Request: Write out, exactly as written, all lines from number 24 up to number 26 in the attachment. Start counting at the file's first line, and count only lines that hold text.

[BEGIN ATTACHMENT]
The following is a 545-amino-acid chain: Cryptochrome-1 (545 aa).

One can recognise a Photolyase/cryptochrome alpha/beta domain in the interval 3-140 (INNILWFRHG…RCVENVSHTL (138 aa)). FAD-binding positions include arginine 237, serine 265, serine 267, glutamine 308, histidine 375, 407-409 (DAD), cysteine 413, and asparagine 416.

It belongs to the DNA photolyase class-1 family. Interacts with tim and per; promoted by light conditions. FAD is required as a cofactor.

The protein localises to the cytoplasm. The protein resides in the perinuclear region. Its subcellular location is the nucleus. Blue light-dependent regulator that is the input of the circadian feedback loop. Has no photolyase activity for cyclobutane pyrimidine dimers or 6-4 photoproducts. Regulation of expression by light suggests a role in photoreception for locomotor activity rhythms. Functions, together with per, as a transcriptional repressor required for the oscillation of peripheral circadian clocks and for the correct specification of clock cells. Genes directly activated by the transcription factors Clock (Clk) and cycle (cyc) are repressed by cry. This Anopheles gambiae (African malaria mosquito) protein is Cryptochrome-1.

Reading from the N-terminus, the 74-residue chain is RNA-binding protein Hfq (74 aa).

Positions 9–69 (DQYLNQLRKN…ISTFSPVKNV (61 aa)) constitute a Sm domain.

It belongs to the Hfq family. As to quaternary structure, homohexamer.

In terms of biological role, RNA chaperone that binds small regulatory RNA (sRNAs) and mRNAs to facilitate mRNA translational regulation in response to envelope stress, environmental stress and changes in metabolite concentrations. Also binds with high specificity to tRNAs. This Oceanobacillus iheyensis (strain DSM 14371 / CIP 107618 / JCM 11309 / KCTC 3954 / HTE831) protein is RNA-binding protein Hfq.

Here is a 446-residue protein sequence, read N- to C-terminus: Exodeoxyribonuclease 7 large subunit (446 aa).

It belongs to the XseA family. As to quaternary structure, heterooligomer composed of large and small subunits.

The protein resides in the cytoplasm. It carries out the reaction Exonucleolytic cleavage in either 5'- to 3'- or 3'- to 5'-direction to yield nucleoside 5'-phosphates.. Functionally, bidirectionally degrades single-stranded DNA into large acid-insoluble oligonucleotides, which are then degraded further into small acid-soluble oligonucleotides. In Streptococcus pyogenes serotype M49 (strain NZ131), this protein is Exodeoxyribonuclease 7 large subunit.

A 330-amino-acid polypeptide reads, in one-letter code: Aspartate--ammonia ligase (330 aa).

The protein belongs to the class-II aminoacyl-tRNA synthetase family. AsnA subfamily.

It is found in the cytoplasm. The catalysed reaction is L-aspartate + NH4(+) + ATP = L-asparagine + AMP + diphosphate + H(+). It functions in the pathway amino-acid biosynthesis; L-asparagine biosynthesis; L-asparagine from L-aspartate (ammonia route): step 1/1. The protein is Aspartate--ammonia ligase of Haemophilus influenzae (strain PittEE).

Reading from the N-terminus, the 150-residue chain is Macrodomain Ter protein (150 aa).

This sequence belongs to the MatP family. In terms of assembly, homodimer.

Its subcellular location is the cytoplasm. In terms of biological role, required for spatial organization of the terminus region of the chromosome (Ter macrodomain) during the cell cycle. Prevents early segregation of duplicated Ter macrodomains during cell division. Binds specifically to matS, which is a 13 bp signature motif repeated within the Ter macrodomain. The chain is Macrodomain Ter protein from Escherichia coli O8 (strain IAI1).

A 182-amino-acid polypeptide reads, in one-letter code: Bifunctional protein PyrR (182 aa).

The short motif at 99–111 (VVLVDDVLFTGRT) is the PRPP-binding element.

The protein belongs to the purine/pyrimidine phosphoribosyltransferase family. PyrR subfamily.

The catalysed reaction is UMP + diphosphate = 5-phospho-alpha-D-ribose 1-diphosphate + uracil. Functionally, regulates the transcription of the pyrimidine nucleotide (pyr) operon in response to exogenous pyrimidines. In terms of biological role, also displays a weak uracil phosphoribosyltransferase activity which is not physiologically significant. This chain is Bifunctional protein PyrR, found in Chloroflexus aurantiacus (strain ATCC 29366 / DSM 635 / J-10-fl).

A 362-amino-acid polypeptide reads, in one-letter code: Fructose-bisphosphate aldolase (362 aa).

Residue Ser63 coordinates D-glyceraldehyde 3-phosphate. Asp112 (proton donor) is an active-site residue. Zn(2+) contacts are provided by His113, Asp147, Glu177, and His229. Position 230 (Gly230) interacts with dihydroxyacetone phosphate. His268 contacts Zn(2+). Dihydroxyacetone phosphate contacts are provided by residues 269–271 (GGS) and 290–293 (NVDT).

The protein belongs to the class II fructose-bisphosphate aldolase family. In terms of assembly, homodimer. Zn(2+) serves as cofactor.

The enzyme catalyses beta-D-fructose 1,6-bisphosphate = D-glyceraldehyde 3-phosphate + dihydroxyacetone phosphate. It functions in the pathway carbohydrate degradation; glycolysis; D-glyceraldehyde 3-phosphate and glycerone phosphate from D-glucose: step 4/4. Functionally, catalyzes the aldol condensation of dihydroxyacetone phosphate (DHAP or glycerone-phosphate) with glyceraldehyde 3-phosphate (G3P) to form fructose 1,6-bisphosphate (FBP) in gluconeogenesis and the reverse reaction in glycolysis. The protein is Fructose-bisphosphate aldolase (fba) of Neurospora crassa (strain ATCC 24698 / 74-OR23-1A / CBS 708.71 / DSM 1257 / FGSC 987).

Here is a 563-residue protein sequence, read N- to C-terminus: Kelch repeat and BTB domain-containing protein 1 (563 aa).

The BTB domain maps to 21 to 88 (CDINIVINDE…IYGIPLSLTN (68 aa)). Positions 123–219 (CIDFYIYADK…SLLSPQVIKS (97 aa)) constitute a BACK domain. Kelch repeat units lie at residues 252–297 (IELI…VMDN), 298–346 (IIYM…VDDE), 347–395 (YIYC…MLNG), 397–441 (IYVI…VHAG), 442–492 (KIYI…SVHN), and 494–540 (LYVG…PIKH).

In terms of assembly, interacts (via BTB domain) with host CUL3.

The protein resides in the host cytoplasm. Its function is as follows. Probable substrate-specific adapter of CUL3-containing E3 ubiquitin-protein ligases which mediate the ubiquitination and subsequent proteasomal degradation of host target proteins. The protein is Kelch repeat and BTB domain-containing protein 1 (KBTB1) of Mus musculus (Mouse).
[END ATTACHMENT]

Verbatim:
The protein belongs to the class II fructose-bisphosphate aldolase family. In terms of assembly, homodimer. Zn(2+) serves as cofactor.

The enzyme catalyses beta-D-fructose 1,6-bisphosphate = D-glyceraldehyde 3-phosphate + dihydroxyacetone phosphate. It functions in the pathway carbohydrate degradation; glycolysis; D-glyceraldehyde 3-phosphate and glycerone phosphate from D-glucose: step 4/4. Functionally, catalyzes the aldol condensation of dihydroxyacetone phosphate (DHAP or glycerone-phosphate) with glyceraldehyde 3-phosphate (G3P) to form fructose 1,6-bisphosphate (FBP) in gluconeogenesis and the reverse reaction in glycolysis. The protein is Fructose-bisphosphate aldolase (fba) of Neurospora crassa (strain ATCC 24698 / 74-OR23-1A / CBS 708.71 / DSM 1257 / FGSC 987).

Here is a 563-residue protein sequence, read N- to C-terminus: Kelch repeat and BTB domain-containing protein 1 (563 aa).